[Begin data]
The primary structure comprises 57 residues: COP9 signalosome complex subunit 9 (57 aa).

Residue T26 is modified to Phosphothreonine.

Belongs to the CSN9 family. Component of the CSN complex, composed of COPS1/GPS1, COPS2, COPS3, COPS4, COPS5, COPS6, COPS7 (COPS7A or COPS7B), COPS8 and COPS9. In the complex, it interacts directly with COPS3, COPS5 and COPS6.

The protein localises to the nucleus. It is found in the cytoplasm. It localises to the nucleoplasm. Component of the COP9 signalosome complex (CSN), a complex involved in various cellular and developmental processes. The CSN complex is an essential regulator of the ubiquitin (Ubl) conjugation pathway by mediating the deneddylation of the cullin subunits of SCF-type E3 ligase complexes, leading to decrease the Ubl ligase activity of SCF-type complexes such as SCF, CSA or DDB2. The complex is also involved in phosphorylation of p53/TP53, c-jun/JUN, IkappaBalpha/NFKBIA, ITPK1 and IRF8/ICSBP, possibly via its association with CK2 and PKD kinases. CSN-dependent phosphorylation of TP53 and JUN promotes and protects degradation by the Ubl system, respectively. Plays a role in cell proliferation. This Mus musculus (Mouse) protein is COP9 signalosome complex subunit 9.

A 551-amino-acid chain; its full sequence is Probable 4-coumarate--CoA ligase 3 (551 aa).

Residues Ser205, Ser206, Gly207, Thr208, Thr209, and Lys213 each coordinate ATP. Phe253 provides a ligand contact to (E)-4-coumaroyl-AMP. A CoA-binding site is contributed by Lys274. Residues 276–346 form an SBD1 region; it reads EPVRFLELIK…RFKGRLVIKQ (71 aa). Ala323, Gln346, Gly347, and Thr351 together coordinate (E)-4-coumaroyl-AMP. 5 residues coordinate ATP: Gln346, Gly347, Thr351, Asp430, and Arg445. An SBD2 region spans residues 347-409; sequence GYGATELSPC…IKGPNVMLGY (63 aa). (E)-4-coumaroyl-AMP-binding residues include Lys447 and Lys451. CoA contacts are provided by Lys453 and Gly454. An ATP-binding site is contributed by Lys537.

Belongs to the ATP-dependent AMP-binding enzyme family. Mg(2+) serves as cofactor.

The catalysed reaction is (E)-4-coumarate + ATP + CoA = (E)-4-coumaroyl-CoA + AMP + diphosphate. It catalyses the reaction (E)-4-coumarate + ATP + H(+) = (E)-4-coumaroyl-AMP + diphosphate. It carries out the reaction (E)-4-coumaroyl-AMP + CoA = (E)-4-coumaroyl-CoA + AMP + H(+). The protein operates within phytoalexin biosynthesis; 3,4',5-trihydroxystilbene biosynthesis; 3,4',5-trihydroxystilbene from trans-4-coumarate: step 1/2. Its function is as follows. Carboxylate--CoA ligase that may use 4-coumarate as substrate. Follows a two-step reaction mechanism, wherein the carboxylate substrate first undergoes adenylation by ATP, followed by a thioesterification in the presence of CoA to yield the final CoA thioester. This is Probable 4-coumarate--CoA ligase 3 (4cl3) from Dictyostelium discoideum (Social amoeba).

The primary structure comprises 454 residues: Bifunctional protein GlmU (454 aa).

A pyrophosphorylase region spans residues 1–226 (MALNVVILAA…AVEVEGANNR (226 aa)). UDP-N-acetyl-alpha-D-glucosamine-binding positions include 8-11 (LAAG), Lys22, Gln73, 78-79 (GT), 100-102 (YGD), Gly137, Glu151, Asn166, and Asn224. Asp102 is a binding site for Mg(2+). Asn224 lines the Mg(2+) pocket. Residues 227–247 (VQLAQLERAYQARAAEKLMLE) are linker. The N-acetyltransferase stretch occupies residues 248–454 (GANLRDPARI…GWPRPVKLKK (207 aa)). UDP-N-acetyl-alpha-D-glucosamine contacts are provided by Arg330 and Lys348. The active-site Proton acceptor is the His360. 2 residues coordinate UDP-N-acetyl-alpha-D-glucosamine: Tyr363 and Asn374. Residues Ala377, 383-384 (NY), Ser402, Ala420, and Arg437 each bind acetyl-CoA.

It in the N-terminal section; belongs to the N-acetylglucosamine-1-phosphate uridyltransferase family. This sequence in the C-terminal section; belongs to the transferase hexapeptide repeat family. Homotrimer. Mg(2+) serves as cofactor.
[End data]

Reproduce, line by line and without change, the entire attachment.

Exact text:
The primary structure comprises 57 residues: COP9 signalosome complex subunit 9 (57 aa).

Residue T26 is modified to Phosphothreonine.

Belongs to the CSN9 family. Component of the CSN complex, composed of COPS1/GPS1, COPS2, COPS3, COPS4, COPS5, COPS6, COPS7 (COPS7A or COPS7B), COPS8 and COPS9. In the complex, it interacts directly with COPS3, COPS5 and COPS6.

The protein localises to the nucleus. It is found in the cytoplasm. It localises to the nucleoplasm. Component of the COP9 signalosome complex (CSN), a complex involved in various cellular and developmental processes. The CSN complex is an essential regulator of the ubiquitin (Ubl) conjugation pathway by mediating the deneddylation of the cullin subunits of SCF-type E3 ligase complexes, leading to decrease the Ubl ligase activity of SCF-type complexes such as SCF, CSA or DDB2. The complex is also involved in phosphorylation of p53/TP53, c-jun/JUN, IkappaBalpha/NFKBIA, ITPK1 and IRF8/ICSBP, possibly via its association with CK2 and PKD kinases. CSN-dependent phosphorylation of TP53 and JUN promotes and protects degradation by the Ubl system, respectively. Plays a role in cell proliferation. This Mus musculus (Mouse) protein is COP9 signalosome complex subunit 9.

A 551-amino-acid chain; its full sequence is Probable 4-coumarate--CoA ligase 3 (551 aa).

Residues Ser205, Ser206, Gly207, Thr208, Thr209, and Lys213 each coordinate ATP. Phe253 provides a ligand contact to (E)-4-coumaroyl-AMP. A CoA-binding site is contributed by Lys274. Residues 276–346 form an SBD1 region; it reads EPVRFLELIK…RFKGRLVIKQ (71 aa). Ala323, Gln346, Gly347, and Thr351 together coordinate (E)-4-coumaroyl-AMP. 5 residues coordinate ATP: Gln346, Gly347, Thr351, Asp430, and Arg445. An SBD2 region spans residues 347-409; sequence GYGATELSPC…IKGPNVMLGY (63 aa). (E)-4-coumaroyl-AMP-binding residues include Lys447 and Lys451. CoA contacts are provided by Lys453 and Gly454. An ATP-binding site is contributed by Lys537.

Belongs to the ATP-dependent AMP-binding enzyme family. Mg(2+) serves as cofactor.

The catalysed reaction is (E)-4-coumarate + ATP + CoA = (E)-4-coumaroyl-CoA + AMP + diphosphate. It catalyses the reaction (E)-4-coumarate + ATP + H(+) = (E)-4-coumaroyl-AMP + diphosphate. It carries out the reaction (E)-4-coumaroyl-AMP + CoA = (E)-4-coumaroyl-CoA + AMP + H(+). The protein operates within phytoalexin biosynthesis; 3,4',5-trihydroxystilbene biosynthesis; 3,4',5-trihydroxystilbene from trans-4-coumarate: step 1/2. Its function is as follows. Carboxylate--CoA ligase that may use 4-coumarate as substrate. Follows a two-step reaction mechanism, wherein the carboxylate substrate first undergoes adenylation by ATP, followed by a thioesterification in the presence of CoA to yield the final CoA thioester. This is Probable 4-coumarate--CoA ligase 3 (4cl3) from Dictyostelium discoideum (Social amoeba).

The primary structure comprises 454 residues: Bifunctional protein GlmU (454 aa).

A pyrophosphorylase region spans residues 1–226 (MALNVVILAA…AVEVEGANNR (226 aa)). UDP-N-acetyl-alpha-D-glucosamine-binding positions include 8-11 (LAAG), Lys22, Gln73, 78-79 (GT), 100-102 (YGD), Gly137, Glu151, Asn166, and Asn224. Asp102 is a binding site for Mg(2+). Asn224 lines the Mg(2+) pocket. Residues 227–247 (VQLAQLERAYQARAAEKLMLE) are linker. The N-acetyltransferase stretch occupies residues 248–454 (GANLRDPARI…GWPRPVKLKK (207 aa)). UDP-N-acetyl-alpha-D-glucosamine contacts are provided by Arg330 and Lys348. The active-site Proton acceptor is the His360. 2 residues coordinate UDP-N-acetyl-alpha-D-glucosamine: Tyr363 and Asn374. Residues Ala377, 383-384 (NY), Ser402, Ala420, and Arg437 each bind acetyl-CoA.

It in the N-terminal section; belongs to the N-acetylglucosamine-1-phosphate uridyltransferase family. This sequence in the C-terminal section; belongs to the transferase hexapeptide repeat family. Homotrimer. Mg(2+) serves as cofactor.